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Ashley Cleveland: God Don’t Never Change

| November 17, 2010 | 0 Comments

Ashley Cleveland is a three-time Grammy and two-time Dove Award winner who has released eight critically acclaimed albums. She is the first woman ever to be nominated and the first ever to win in the Best Rock Gospel Album Grammy category. She is the only artist ever to receive three nominations in the Best Rock Gospel Album category and win each time.

In some very real ways, God Don’t Never Change is Ashley Cleveland’s first gospel record.

Yes, the new record is Ashley’s eighth full-length project. Yes, she’s been plying her trade in the ephemeral corner of the music world called “Christian music” pretty much from the get-go, crafting earthy songs with a heavenly message for nearly two decades. And yes, she’s even recorded an entire album of hymns, 2005’s Men & Angels Say.

The songs on God Don’t Never Change – ranging from the Blind Willie Johnson title track or the Washington Phillips tune “Denomination Blues” or the echoes of Mattie Moss Clark on “Going To Heaven To Meet The King” – send Cleveland in yet another direction.

These vintage black gospel songs come from a rich history of struggle and pain, more from open-sky fields than high-ceilinged cathedrals, and have found their latest voice in a woman willing to work hard to find her own place within them.

“I’ve always been interested in other people’s songs,” Ashley says. “These songs and old hymns, both types of music, speak to such a specific place in my soul. They’re so much a part of my life, having grown up in the South, and that music is part of my heritage as much as the hymns are.

God Don’t Never Change was inspired by an NPR “Fresh Air” interview with Baylor University Journalism Professor Bob Darden in which he discussed his passion for old obscure recordings of black gospel music.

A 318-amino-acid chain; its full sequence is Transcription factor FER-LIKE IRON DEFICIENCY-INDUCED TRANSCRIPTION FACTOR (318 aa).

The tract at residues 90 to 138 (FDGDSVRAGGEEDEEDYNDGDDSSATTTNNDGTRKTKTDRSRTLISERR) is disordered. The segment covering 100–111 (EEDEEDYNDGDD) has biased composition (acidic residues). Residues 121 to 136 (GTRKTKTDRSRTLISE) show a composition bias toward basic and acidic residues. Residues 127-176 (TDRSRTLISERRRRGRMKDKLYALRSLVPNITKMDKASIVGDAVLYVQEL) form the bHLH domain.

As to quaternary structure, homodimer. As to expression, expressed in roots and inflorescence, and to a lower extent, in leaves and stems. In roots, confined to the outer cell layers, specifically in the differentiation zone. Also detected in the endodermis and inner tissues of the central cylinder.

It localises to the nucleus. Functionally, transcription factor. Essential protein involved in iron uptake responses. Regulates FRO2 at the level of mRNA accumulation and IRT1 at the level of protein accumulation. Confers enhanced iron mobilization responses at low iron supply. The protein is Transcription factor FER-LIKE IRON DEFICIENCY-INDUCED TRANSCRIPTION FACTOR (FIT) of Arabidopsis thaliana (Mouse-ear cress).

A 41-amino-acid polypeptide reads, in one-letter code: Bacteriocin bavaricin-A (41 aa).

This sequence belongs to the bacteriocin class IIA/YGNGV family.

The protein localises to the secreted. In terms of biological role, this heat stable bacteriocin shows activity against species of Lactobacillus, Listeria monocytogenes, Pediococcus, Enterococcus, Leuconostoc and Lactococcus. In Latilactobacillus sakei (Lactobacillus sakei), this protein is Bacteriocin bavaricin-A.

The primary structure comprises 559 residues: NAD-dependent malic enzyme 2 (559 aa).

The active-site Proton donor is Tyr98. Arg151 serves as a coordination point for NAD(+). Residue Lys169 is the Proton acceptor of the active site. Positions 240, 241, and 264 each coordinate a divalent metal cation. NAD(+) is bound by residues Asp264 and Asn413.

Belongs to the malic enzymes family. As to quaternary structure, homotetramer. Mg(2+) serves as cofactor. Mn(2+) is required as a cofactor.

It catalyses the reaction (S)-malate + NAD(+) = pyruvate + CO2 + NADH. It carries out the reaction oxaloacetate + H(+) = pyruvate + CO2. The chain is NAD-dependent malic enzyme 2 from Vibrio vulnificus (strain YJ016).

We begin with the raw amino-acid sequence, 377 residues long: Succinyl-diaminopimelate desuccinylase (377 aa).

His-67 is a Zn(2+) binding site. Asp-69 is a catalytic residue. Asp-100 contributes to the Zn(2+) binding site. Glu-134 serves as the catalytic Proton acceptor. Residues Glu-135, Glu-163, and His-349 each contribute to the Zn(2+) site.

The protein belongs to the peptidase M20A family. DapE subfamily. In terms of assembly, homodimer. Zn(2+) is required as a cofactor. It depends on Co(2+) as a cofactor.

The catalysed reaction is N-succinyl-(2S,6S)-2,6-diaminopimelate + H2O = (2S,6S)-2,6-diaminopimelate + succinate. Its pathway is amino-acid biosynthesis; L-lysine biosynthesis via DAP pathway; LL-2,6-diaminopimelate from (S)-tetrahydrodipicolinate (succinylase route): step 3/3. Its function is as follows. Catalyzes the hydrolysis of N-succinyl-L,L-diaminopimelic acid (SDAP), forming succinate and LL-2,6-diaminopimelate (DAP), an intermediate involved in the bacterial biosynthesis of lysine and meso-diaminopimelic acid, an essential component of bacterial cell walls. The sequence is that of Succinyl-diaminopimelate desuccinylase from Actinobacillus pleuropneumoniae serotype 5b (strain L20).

“Kenny [Greenberg, Ashley’s producer/guitarist/husband] and I are both huge fans of Fresh Air and National Public Radio in general,” Cleveland says. “So we were each in our separate cars, and we were listening to an episode where Terry Gross was interviewing Robert Darden. He has taken it upon himself to track down old, obscure recordings of soloists and choirs. Terry was interviewing him and it was fascinating, and then they’d play little pieces of the music.

“Kenny came home and said, ‘I heard the most amazing thing on NPR,’ and I said, ‘I heard it too!’ And he says, ‘You need to make a record of that music. That’s you. That’s always been you. Why aren’t you making this music?’ Once it became real, I started gathering songs.”

“I had a few songs that I knew I wanted to do, like [the Edwin Hawkins Singers classic] ‘Joy Joy’ which I’d had since the ’70s,” Ashley says. “One fan sent me an old radio show from 1959 which features Mahalia Jackson being interviewed by Studs Terkel and singing. It was so fantastic to find the songs that I felt like I could really own to the fullest extent.”